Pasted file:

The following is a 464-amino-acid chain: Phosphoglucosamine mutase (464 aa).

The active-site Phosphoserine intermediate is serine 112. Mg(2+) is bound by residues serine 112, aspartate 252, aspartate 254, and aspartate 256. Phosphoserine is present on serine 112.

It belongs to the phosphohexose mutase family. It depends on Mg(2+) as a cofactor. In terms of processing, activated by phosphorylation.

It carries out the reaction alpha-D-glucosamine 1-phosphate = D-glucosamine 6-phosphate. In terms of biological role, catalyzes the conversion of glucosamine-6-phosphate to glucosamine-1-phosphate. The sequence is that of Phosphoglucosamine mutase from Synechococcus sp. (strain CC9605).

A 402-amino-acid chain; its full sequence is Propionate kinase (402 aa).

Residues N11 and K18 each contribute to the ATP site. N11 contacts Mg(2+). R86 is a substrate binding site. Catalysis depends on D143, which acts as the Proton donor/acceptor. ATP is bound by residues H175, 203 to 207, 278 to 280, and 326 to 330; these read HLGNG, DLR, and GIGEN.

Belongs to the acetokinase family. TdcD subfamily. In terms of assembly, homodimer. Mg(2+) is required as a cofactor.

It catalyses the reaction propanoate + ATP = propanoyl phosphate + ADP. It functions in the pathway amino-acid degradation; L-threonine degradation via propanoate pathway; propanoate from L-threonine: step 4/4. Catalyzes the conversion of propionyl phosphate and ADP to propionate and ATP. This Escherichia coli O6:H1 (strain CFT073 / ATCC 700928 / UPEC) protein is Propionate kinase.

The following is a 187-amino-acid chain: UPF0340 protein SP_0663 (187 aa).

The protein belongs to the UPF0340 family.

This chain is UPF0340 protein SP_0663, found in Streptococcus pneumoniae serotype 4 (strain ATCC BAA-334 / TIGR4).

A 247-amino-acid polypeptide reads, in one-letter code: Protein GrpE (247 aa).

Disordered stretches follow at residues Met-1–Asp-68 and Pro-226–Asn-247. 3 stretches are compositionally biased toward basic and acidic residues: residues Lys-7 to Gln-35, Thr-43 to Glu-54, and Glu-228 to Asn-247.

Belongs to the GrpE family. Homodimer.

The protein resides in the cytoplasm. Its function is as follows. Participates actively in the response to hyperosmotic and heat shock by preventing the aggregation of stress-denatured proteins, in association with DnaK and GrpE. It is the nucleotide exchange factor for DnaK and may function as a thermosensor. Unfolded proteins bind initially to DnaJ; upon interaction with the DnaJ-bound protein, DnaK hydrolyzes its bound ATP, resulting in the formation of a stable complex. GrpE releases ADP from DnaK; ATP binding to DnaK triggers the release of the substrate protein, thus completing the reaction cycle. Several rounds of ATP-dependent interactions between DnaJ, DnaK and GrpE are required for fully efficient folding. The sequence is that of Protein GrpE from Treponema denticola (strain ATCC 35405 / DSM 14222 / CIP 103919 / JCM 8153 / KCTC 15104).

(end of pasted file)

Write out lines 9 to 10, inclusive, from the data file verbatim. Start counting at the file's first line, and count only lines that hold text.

The following is a 187-amino-acid chain: UPF0340 protein SP_0663 (187 aa).

The protein belongs to the UPF0340 family.